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Well she was a purchase from the Dutch West Indies so I imagine she was probably hastily converted to a warship like many of the Continental ships were (rather than a proper naval brig).  Seeing as how she was captured by the British I am wondering if official lines were drawn and if she was renamed after her capture (since I can't find her on the maritime collections website). If not this guy Dr Feldman from the Nautical Research Guild seems to have done a lot of research on this ship and I imagine his rendition (the upper photo) is more in keeping with what she must have really looked like.


Edited by CharlieZardoz, 12 June 2015 - 02:10 PM.


#36
Talos

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This is all Winfield has on Lexington. Silverstone doesn't have anything after her capture, just details on her service life before that. Not sure if she was ever taken into RN service.

 

 

Lexington (brig Wild Duck), 14 x 4pdrs. Taken 20.9.1777 by Alert.


Edited by Talos, 12 June 2015 - 03:33 PM.


#37
CharlieZardoz

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I suspect she wasn't taken to RN as well.  Thank you for the info and thoughts on the matter.  I'll probably invest in Feldman's Lexington at some point in the future and get a better understanding of the work done.  I also have a 3/16" plan set copy that was drawn by Charles G. Davis for The Built Up Ship Model which is what I suspect the Aeropiccola and Mamoli kits are using as a basis.  It'll be a few years before I get to it but I suspect it'll be a fun project to research and work on. :)


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#38
Chuck Seiler

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Dr. Clay Feldman is a master modeler in his own right and former owner/publisher of Ships in Scale. He has done work/research on Fair American as well.

He has done extensive research into LEXINGTON. He has discussed the Davis model and why it is not correct. Several years ago (maybe 10, by now) when he first came out with the LEXINGTON model, he had an online information about the building...it was a group project. I believe most of that info is included in the Feldman package on LEX available from SiS. If you are interested in LEX, it is a must.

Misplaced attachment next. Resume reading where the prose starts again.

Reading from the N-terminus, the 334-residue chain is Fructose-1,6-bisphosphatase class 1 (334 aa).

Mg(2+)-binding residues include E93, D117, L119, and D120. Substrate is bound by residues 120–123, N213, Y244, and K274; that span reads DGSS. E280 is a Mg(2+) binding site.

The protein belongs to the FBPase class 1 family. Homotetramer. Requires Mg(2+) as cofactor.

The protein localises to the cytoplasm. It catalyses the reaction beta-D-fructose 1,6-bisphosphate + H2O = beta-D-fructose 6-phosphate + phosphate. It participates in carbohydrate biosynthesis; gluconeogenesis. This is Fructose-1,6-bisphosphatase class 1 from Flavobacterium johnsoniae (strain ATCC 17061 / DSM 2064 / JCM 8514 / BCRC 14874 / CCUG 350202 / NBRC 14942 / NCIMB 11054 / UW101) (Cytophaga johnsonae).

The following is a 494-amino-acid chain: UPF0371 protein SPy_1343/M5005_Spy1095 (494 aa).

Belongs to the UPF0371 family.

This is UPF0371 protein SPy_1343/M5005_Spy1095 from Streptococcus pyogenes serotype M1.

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Chuck Seiler
San Diego Ship Modelers Guild
Nautical Research Guild

 
Current Build:
Continental Sloop PROVIDENCE
Continental Gunboat PHILADELPHIA (1/2" Scale Model Shipways Kit)
Colonial Schooner SULTANA (scratch from Model Expo Plans)


On Hold:
Colonial Pinnace VIRGINIA (1607)(scratch)
18th Century Longboat (Model Expo Kit)
 
Completed:
Missouri Riverboat FAR WEST (1876) Scratch
1776 Gunboat PHILADELPHIA (Scratch 1/4 scale-Model Shipways plans)


#39
CharlieZardoz

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Thank you Chuck I do sincerely appreciate your input on the matter.  Will definitely check the Lex out during my journey through ship modeling as I find the continental navy and it's history quite fascinating and enigmatic.

 

Charlie


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#40
CaptArmstrong

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Three John Adams 1799 plans do survive, enough for a complete reconstruction. Chapelle missed them.

 

1. Original body lines, pre 1829: National Archives, presumably (published in Charleston's Maritime Heritage, Coker.)

 

2. Out board profile, which includes partial inboard profile, partial waterlines (or are they diagonal projections?), as designed, 1/4" scale

Peabody Museum, Fox Papers. Note twenty-four broadside ports, but with no bridle port. The latter was added, along with a five feet extension of keel in Charleston. Not labeled as JA in Fox Papers.

 

3. Half-breadth of Decks, all, with stowage, 1/8th scale, as converted to a corvette, circa 1807, Fox papers. Position of projected stern chase ports indicate an original six window design, with ports in the two and five windows, with the others planked over. All they did was remove the spar deck in 1807-08. Shows length, mast and gunport position as built. (Labeled as "Decks Chesapeake" in Fox Papers, by some long dead, blind, crack-smoking staff volunteer!!)

 

I forgot one!

 

4. There is an inboard profile plan from the 1850s showing her final configuration. I've seen it, but I don't have a copy, from the NA, that shows ten ports aside - down from the 1829 rebuild's twelve - a full projecting stem-post, and a sketch of her bust figurehead.

What a find!!   :dancetl6: How much decorative detail is there? (partial transom in 1. and 3? headrails in all four?) does it bear any similarities to the 24 gun ship of 1799 (figure 22, pg.155 of the blue cover edition of History of the American Sailing Navy) found by Chapelle? Also one confusing point, I thought that while both Adams and John Adams were cut down prior to the War of 1812, only Adams was lengthened?